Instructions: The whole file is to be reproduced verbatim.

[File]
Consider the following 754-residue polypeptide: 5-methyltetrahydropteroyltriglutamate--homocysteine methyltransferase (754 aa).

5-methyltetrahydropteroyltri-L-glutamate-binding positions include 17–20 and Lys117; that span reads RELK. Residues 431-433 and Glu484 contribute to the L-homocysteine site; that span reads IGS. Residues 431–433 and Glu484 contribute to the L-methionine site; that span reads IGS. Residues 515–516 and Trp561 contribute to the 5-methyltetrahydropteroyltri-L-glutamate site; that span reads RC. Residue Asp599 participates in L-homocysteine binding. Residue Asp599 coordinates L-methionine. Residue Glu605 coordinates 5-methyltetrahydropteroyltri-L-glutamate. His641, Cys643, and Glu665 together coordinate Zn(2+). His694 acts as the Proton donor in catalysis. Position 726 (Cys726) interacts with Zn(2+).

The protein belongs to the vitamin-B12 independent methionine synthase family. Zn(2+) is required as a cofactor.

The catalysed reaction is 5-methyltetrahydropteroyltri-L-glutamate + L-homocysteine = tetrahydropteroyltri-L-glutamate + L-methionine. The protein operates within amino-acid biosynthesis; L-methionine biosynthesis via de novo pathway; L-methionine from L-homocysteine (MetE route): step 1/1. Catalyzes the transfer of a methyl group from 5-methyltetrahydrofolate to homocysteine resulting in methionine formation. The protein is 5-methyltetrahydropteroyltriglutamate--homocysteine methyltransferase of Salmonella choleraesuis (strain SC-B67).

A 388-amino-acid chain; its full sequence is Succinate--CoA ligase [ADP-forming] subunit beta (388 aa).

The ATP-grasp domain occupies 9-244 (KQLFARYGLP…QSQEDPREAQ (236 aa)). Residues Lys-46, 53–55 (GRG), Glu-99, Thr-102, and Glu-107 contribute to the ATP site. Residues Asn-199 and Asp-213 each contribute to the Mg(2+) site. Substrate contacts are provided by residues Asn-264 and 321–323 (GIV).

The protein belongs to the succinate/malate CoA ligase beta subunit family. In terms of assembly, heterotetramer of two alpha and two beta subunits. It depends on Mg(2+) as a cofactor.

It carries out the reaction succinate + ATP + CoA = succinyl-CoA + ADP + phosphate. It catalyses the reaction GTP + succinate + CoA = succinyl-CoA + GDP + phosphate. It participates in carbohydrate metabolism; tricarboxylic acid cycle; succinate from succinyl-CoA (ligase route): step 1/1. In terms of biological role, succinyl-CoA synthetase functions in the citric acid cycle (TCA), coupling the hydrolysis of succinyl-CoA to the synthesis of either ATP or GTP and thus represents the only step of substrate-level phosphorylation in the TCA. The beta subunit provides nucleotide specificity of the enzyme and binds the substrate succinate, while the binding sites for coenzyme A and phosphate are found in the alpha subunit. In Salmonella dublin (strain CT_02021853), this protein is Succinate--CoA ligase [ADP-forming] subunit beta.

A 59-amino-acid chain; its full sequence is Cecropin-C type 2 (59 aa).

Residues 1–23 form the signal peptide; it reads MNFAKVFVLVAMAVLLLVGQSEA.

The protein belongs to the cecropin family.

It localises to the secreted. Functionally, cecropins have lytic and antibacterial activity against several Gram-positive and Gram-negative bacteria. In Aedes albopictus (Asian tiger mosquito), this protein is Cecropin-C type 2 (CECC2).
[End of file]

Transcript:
Consider the following 754-residue polypeptide: 5-methyltetrahydropteroyltriglutamate--homocysteine methyltransferase (754 aa).

5-methyltetrahydropteroyltri-L-glutamate-binding positions include 17–20 and Lys117; that span reads RELK. Residues 431-433 and Glu484 contribute to the L-homocysteine site; that span reads IGS. Residues 431–433 and Glu484 contribute to the L-methionine site; that span reads IGS. Residues 515–516 and Trp561 contribute to the 5-methyltetrahydropteroyltri-L-glutamate site; that span reads RC. Residue Asp599 participates in L-homocysteine binding. Residue Asp599 coordinates L-methionine. Residue Glu605 coordinates 5-methyltetrahydropteroyltri-L-glutamate. His641, Cys643, and Glu665 together coordinate Zn(2+). His694 acts as the Proton donor in catalysis. Position 726 (Cys726) interacts with Zn(2+).

The protein belongs to the vitamin-B12 independent methionine synthase family. Zn(2+) is required as a cofactor.

The catalysed reaction is 5-methyltetrahydropteroyltri-L-glutamate + L-homocysteine = tetrahydropteroyltri-L-glutamate + L-methionine. The protein operates within amino-acid biosynthesis; L-methionine biosynthesis via de novo pathway; L-methionine from L-homocysteine (MetE route): step 1/1. Catalyzes the transfer of a methyl group from 5-methyltetrahydrofolate to homocysteine resulting in methionine formation. The protein is 5-methyltetrahydropteroyltriglutamate--homocysteine methyltransferase of Salmonella choleraesuis (strain SC-B67).

A 388-amino-acid chain; its full sequence is Succinate--CoA ligase [ADP-forming] subunit beta (388 aa).

The ATP-grasp domain occupies 9-244 (KQLFARYGLP…QSQEDPREAQ (236 aa)). Residues Lys-46, 53–55 (GRG), Glu-99, Thr-102, and Glu-107 contribute to the ATP site. Residues Asn-199 and Asp-213 each contribute to the Mg(2+) site. Substrate contacts are provided by residues Asn-264 and 321–323 (GIV).

The protein belongs to the succinate/malate CoA ligase beta subunit family. In terms of assembly, heterotetramer of two alpha and two beta subunits. It depends on Mg(2+) as a cofactor.

It carries out the reaction succinate + ATP + CoA = succinyl-CoA + ADP + phosphate. It catalyses the reaction GTP + succinate + CoA = succinyl-CoA + GDP + phosphate. It participates in carbohydrate metabolism; tricarboxylic acid cycle; succinate from succinyl-CoA (ligase route): step 1/1. In terms of biological role, succinyl-CoA synthetase functions in the citric acid cycle (TCA), coupling the hydrolysis of succinyl-CoA to the synthesis of either ATP or GTP and thus represents the only step of substrate-level phosphorylation in the TCA. The beta subunit provides nucleotide specificity of the enzyme and binds the substrate succinate, while the binding sites for coenzyme A and phosphate are found in the alpha subunit. In Salmonella dublin (strain CT_02021853), this protein is Succinate--CoA ligase [ADP-forming] subunit beta.

A 59-amino-acid chain; its full sequence is Cecropin-C type 2 (59 aa).

Residues 1–23 form the signal peptide; it reads MNFAKVFVLVAMAVLLLVGQSEA.

The protein belongs to the cecropin family.

It localises to the secreted. Functionally, cecropins have lytic and antibacterial activity against several Gram-positive and Gram-negative bacteria. In Aedes albopictus (Asian tiger mosquito), this protein is Cecropin-C type 2 (CECC2).